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The BoDeans : Older and Wiser

 
story by tim mcmahan


 

 

Lazy-i: Sept. 15, 2004

The BoDeans
w/ Anonymous American
Friday, Sept. 17
8 p.m.
Sokol Auditorium
13th & Martha
$20







It may have been eight years since their last studio album, but The BoDeans haven't gone anywhere. They certainly didn't break up, says Sam Llanas, half of the classic Americana duo whose soaring harmonies and earthy, roots-rock melodies made them the modern-day Everly Brothers.

"We never stopped playing together," Llanas said. "That's how we've made our living. We continued to play clusters of shows here and there. It wasn't as if we broke up."

Llanas, however, sounded a little skittish discussing their absence from the studio, talking from his Milwaukee home where he spends his off-tour time "just lying around, catching up on sleep." These days the duo's other voice, Kurt Neumann, lives down in Austin, putting a crimp on any collaborative songwriting when they're not on the road.

 

 

 


But their geographic separation had nothing to do with their lack of record productivity. The band's heyday began in the mid-'80s with a string of critically lauded records starting with their 1986 debut Love & Hope & Sex & Dreams, produced by twang legend T Bone Burnett. That was followed a year later by Outside Looking In, produced by Talking Heads member and fellow Wisconsonian Jerry Harrison. The BoDeans were quickly touted as the "Best New American Band" by Rolling Stone magazine as they headed out on tour with the likes of U2. Record collectors who organized their albums by genre placed their BoDeans discs right next to stuff by other roots hitmakers of the day like The Long Ryders, The Del Fuegos, Los Lobos and Spanic Boys.

The duo kept the ball rolling in the '90s, releasing four albums on Slash/Reprise, concluding with 1996's Blend. "After that, Reprise didn't renew our contract," Llanas said. "It was a good time to do our solo records. By '99 we had recorded the demos that would become Resolution. That's when we had trouble with our management. They didn't like our idea of recording the CD ourselves and shopping it around to labels. That's when we split with them."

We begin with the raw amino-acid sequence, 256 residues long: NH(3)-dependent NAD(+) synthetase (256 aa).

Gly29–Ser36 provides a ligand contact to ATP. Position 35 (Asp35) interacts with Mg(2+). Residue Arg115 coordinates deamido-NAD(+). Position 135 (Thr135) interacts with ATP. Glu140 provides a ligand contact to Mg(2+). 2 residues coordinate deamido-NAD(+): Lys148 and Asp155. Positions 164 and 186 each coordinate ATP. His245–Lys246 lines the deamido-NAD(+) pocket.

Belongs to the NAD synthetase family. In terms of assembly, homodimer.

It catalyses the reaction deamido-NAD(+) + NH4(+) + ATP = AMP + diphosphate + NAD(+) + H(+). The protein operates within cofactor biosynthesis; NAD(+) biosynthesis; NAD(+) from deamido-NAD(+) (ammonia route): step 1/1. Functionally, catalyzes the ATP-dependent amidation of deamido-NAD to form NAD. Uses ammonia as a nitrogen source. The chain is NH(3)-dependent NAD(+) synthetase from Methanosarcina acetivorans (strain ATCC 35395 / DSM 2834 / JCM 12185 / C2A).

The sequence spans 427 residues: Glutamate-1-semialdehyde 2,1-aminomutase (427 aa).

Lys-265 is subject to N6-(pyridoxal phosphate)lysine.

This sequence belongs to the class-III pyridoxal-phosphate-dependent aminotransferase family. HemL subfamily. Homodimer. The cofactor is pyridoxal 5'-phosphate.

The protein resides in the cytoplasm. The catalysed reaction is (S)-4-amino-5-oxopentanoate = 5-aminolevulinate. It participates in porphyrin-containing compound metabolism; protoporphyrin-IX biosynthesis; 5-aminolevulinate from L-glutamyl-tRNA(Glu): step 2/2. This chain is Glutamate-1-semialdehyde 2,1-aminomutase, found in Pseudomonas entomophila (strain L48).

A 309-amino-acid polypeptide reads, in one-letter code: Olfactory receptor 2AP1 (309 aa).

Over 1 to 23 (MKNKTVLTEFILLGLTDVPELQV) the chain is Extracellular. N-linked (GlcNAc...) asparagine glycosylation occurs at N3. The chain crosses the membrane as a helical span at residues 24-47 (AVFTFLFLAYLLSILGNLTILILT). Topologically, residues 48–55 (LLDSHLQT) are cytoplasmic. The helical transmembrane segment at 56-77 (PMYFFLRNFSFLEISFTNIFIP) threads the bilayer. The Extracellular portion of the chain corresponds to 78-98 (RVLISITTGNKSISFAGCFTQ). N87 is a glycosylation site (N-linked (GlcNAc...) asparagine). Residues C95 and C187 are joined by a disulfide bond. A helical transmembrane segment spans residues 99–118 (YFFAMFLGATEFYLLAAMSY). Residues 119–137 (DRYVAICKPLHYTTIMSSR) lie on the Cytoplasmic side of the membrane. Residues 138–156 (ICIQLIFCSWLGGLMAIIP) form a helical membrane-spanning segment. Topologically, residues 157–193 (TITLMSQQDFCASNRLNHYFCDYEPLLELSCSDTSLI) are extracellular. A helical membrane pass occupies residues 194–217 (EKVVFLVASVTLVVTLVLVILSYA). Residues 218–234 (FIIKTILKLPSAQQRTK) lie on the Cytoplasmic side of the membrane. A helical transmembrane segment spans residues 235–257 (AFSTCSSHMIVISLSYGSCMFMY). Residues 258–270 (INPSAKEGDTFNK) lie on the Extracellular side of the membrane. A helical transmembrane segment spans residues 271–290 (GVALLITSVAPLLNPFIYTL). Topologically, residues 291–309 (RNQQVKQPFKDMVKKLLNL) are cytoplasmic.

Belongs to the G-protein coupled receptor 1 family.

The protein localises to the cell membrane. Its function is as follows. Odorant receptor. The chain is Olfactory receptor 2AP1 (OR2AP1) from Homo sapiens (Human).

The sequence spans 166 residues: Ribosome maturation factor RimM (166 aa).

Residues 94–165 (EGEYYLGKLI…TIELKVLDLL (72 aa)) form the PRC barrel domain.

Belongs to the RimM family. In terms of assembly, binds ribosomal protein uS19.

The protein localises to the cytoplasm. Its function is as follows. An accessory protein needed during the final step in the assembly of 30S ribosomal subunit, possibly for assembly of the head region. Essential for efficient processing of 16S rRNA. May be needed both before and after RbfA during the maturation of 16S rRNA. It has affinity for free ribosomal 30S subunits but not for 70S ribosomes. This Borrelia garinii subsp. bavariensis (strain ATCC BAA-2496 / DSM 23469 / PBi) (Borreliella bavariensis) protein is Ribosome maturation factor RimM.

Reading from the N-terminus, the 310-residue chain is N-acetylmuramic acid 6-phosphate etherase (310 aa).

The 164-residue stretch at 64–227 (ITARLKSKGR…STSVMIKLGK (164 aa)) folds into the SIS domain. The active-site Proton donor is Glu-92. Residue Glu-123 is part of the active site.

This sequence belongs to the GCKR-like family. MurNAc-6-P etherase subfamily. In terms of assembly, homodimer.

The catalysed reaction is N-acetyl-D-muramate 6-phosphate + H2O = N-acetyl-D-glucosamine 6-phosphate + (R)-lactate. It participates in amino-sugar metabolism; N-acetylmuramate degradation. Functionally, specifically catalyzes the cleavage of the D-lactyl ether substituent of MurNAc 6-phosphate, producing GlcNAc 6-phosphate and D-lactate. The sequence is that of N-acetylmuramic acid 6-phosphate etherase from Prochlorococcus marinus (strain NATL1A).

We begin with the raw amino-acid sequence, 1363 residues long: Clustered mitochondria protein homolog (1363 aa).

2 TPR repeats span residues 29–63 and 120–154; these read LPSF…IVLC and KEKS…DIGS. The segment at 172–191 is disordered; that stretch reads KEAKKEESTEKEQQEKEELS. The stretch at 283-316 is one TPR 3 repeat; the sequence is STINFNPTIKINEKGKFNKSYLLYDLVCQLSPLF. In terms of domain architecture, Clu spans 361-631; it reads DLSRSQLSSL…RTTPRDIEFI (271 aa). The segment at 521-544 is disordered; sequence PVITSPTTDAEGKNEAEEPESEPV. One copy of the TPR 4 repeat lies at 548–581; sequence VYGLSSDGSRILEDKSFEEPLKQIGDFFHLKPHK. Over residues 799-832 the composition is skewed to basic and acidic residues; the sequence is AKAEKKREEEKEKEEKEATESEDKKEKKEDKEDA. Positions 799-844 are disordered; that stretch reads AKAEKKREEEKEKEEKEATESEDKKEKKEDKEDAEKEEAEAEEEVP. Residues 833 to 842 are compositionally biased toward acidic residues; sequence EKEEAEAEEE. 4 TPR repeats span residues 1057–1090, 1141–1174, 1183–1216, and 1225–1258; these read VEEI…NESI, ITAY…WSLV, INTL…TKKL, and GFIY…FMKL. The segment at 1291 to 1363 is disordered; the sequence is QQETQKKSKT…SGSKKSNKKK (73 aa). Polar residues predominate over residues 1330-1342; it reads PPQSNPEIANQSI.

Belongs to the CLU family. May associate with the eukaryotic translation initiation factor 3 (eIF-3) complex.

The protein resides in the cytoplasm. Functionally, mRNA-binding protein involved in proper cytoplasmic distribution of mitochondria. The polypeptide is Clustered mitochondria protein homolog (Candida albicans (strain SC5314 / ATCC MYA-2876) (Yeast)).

Though they had been with Reprise since their debut, Llanas said shopping the CD around was a painless process. They sent it to 30 or 40 labels. Rounder/Zoe had a track record that the duo were looking for, Llanas said, and ended up releasing Resolution in June.

"When you're on a major label, there's a lot of pressure to have a big hit and make a slick record," he said. "We tried that a couple times and it didn't work for us. We said, 'Let's do what we do, and people who like it will like it; and those who don't, never will.'"

Produced at Neumann's Slamshack studio near Austin, Resolution continues in the same, homespun BoDeans' style characterized by its tight harmonies on songs that combine a hint of country with a large helping of rock. It's warm, easy-going music, with themes that rarely stray from the topics of love and dreams.

"We've always stuck to very simple music," Llanas said. "Real music about real people. It's not trendy. We're just a bunch of guys playing instruments, not virtuosos. But we really like what we do and that's the contagious part of our sound."

 

 

 

 

 

 



"We really like what we do and that's the contagious part of our sound."

 

 

 

 

 

 

 
"We're very private and don't want to be asked too many personal questions. A lot of people are turned off by that, but that's who we are."

 

 

He said the aging of their core audience is one of biggest changes he's seen over the past 20 years. "Everyone's older now. They're not kids anymore, they're in their 40s and it's not easy for them to come to shows," he said. "It's not the same as when we were younger and everyone wanted to party all night."

Another big change is the sheer volume of bands releasing music these days. "With the advent of home recording, everyone you know has a CD," Llanas said. "And most of them suck. There are so many choices out there and only a finite amount of money that people can spend on entertainment. Even big names like Eric Clapton are having a hard time selling tickets this year."

Llanas said that The BoDeans are comfortable with the small but loyal following they've managed to gather over their careers, which is a good considering how neither member has ever really enjoyed the limelight.

"I don't think we were cut out to be huge stars," Llanas said. "We don't like to talk to a lot of people. We're very private and don't want to be asked too many personal questions. A lot of people are turned off by that, but that's who we are."

Despite that, Llanas says he couldn't have found a career that would have made him happier. "Springsteen said if you're not having fun up there, you're doing something wrong. We've always really loved what we do and are grateful for the chance to do it. When I'm up on stage and look out and see people smiling and dancing, I realize what a gift this is."


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Published in The Omaha Reader Sept. 15, 2004. Copyright 2004 Tim McMahan. All rights reserved.